NICU moms are notorious for forgetting to care for themselves. Honestly, it's an understandable oversight; you're so focused on your baby that you forget to focus on yourself. But as any breastfeeding mom knows, you need to remember to eat. Breastfeeding burns tons of calories which will leave any mother feeling drained. This is just one of many things breastfeeding moms moms need to remember to do, whether or not they’re in the NICU.

...Or Drop Off Some Bottled Waters And Healthy Snacks

You can always drop off some snacks in case she’s not interested in hitting up the hospital cafeteria. Granola bars, lactation cookies, cheese and crackers, and yogurt are (in my humble opinion) all fantastic options.

Take Her For A Breather Outside Of The NICU

Sometimes NICU life gets stressful. Actually, forget that: it’s always stressful. So honestly, even if the NICU mom is adamant that she doesn't need or want a break, she can always use at least an hour or two outside the hospital to unwind and find neutral. Kill two birds with one stone and take her out for lunch, or maybe a walk in the park or a quick drive. Anything to get her mind off her stresses, if only for a moment.

Stay On Baby Watch For Her

If mama feels like going out on her own for a bit, you could also volunteer to stay by baby’s bedside so she feels more comfortable (if she is the sort that doesn’t want to leave their infant alone).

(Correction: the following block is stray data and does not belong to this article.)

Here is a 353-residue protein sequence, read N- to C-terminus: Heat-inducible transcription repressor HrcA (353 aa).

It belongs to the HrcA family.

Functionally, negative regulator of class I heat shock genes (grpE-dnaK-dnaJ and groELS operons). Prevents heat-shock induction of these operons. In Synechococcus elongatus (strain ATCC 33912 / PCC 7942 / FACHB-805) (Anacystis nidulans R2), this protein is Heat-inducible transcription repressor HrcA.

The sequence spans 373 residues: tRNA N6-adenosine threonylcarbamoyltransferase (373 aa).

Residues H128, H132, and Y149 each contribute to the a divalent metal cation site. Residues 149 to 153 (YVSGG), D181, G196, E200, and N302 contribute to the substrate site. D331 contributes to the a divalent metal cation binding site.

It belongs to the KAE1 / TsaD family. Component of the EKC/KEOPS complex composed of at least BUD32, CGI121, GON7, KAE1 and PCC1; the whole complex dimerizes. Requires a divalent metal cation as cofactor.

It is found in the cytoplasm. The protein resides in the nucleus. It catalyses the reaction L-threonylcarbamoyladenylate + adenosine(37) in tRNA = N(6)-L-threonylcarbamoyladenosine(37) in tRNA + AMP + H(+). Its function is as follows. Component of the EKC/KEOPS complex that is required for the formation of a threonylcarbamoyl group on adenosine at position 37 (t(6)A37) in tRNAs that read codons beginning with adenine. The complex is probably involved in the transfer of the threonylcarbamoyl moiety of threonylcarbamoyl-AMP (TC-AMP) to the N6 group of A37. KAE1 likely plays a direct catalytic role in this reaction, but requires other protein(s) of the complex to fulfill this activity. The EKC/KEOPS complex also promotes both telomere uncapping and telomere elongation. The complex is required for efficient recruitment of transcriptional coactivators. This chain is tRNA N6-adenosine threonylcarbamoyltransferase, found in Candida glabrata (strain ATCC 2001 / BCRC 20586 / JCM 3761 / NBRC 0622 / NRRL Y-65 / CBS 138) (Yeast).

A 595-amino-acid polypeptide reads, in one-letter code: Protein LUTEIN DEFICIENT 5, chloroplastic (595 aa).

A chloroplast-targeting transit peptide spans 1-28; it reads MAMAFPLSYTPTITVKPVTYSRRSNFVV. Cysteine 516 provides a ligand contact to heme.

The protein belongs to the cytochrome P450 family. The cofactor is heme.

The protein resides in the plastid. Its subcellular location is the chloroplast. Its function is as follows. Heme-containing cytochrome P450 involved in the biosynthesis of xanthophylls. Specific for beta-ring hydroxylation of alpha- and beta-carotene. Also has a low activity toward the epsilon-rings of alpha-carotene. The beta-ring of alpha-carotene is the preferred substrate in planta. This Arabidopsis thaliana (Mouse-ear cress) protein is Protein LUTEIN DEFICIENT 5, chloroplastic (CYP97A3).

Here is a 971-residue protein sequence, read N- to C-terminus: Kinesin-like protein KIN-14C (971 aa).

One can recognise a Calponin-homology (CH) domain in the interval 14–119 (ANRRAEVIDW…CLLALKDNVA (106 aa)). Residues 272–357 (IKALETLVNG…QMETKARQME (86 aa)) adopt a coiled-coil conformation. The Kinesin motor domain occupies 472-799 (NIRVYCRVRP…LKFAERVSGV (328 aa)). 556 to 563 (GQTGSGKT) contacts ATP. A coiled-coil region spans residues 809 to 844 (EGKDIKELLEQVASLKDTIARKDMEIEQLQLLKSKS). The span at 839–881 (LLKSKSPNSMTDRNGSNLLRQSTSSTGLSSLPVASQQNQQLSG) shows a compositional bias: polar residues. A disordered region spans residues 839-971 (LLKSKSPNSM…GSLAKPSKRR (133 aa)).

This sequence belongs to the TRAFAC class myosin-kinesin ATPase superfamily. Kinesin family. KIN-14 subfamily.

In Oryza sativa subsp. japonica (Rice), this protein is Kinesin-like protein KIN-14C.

Bring Her Some Entertainment

Not much happens in the NICU on a good day (save for baby eating and sleeping). Drop off some books, magazines, or coloring books for the new mom to entertain herself with. Alternately, you can offer to let her use your video streaming passwords so she can catch up on her favorite TV shows.

Label Her Milk And Hand It Over To The Nurse

When you’re pumping in the NICU, you’ll have to close it up in special plastic containers and add a label with your baby’s name on it so the nurse can store it in the fridge or freezer for you. It gets old fast, so do this for the mom while she disconnects from her pump.

Remind Her That It’s Okay To Sleep

Don’t let a NICU mom stay up all the time because (trust me) she will not last. Gently remind her it’s okay to go home for a few hours and sleep. Sometimes we need to hear it from someone. Sometimes, getting "permission" to take care of ourselves, is all we need to not let the overwhelming mom-guilt take its toll.

If She’s Having Trouble, Seek Out A Lactation Specialist For Her

Sometimes a NICU mom won’t have it in her to ask for help. Be her advocate and see if you can get someone to assist her if she’s struggling.

And If She Requests Them, Get Her Some Galactagogues

Things like fenugreek and goat’s rue are supposed to help with milk production, though it’s not 100% proven. Still, if it’s not something that will harm her or baby and she wants to try it, place the orders and send them over to her.

Have Her Back If And/Or When She Decides She’s Done With Breastfeeding

Don’t be a judgmental jerk when or if she wants to stop breastfeeding. We all stop at different points for various, valid reasons. Basically, whatever’s right for her and her family is something you should support. Don’t add to a mama’s stress by making her feel badly about stopping earlier than you feel she should.

And Of Course, Let Her Know She’s Doing A Great Job

Because every parent needs to hear this, again and again and again.